AL: Who is reading these books? What sort of effect do you think “mere fiction” by “just women” has on larger social debates and discussions of who matters and who doesn’t?
MK: This is what I meant by politics of distribution; the literary economy in which these texts exist. I stand by this position that after all these are fictional accounts. Yet, all national narratives are fictional too. So I hope to see how this literature reproduces and shifts the national narrative. To remember that these are fictional narratives that are read on a very limited scale (numbers of copies, issues of accessibility) is crucial to criticizing the way they are approached as experiments of gender relations in Gulf societies. I also hope to see how these works travelled across languages and how their translations sometimes recycled them for a western audience.
AL: Do you think women’s narratives are more or less radical than men’s? Or does it not fall along gender lines?
MK: I do not think gender “already” decides the level of each text. However, in the context of Gulf women’s literature, some of these narratives are powerful in tackling certain issues. For example, al-Bishr in “Gharamiyat Shari’ al-A’asha” does not tell us things that were not present in other Saudi novels on gender-relations and family structure, yet she brings a wonderful account on the Saudi state and modernity from a gender perspective; criticizing how modernity has facilitated the monitoring of women’s bodies in public and private domains. Feminist subjectivities are important in creating such accounts, as they historicize certain transitions and shifts through everyday encounters.
AL: To what extent when racial oppression is portrayed are racist ideas being re-inscribed and to what extent do you find they’re being challenged?
MK: This was an important factor in choosing the works for this project. I honestly have found many writings that have had blatant racist ideas, specifically short stories by Emirati women writers on existing in the “post-oil” city. The xenophobia is straightforward and does not differ much from the everyday racist discourses we grow up hearing in the Gulf (example: migrants are taking over our city. There is a “demographic imbalance”!!).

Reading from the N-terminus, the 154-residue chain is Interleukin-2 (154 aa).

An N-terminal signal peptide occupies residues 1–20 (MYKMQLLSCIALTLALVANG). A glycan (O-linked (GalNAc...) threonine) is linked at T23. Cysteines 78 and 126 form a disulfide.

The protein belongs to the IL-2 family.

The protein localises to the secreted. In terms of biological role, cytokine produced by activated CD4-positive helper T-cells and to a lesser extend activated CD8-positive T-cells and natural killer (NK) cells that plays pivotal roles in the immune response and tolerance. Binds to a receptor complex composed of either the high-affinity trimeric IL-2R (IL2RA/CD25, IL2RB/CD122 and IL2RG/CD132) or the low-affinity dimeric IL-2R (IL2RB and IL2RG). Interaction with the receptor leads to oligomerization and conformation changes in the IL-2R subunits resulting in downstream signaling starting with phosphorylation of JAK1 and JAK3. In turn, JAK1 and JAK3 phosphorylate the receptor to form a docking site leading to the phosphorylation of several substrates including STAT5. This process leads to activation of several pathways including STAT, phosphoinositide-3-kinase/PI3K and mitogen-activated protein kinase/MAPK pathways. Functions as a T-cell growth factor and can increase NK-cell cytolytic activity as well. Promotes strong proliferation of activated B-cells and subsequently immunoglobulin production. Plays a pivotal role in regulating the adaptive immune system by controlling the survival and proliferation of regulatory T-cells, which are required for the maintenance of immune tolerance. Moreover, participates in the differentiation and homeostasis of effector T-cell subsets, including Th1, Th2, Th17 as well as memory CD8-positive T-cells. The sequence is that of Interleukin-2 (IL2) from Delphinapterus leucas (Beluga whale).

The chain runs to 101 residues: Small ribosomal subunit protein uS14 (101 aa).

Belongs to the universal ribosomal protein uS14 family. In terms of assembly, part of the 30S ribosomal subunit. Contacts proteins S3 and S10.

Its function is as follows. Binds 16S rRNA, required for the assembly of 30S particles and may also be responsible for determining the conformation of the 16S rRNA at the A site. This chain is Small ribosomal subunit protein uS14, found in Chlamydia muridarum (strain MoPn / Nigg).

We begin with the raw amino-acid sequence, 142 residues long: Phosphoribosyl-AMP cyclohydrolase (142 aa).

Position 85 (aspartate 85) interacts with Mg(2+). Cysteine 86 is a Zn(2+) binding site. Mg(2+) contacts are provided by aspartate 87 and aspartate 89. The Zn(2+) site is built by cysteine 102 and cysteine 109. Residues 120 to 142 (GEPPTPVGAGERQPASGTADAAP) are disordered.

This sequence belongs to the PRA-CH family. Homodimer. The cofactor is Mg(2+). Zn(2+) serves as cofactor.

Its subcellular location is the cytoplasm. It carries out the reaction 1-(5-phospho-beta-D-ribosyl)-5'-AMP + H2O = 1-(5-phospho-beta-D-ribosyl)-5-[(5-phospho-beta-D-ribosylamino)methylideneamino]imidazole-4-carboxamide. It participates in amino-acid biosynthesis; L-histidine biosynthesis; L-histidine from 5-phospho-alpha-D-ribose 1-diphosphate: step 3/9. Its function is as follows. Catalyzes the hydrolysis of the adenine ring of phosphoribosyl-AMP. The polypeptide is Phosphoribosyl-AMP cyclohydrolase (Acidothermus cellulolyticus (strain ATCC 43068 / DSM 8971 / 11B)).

Other writings do not fall in such racist discourses, yet they offer exits in issues of discrimination through discourses of “sameness” and “unity.” I criticize these notions too as they come off like calls for assimilation (at best).
AL: Does censorship play a role here? Internal or external?
MK: It is scary to get into authorial intentions. I try to bring the issue of censorship when discussing reception of these works. Surely, I see self-censorship present in some works, when for example the author suddenly stops in describing a sexual encounter, or in positioning the state in opposition to women, rather than males.
AL: So, what’s the answer? Can citizen-women offer an alternative history or new narratives on issues of slavery, migrant-labor and statelessness? 🙂
MK: 😀 yes they are offering new narratives. I specifically like the example of Fatma al-Shidi’s novel Haflat al-Moot as it brings a rare narrative on enslaved women in the domestic sphere, and how they are hypersexualized and dehumanized by both “free” men and women. It is really interesting that Omani women writers were the first to speak on such subjects, although other attempts were not this critical (and sometimes racist). These narratives bring the gender perspective into national literatures, yet this perspective does not always take into consideration how gender takes different positions when met with axes of race and citizenship.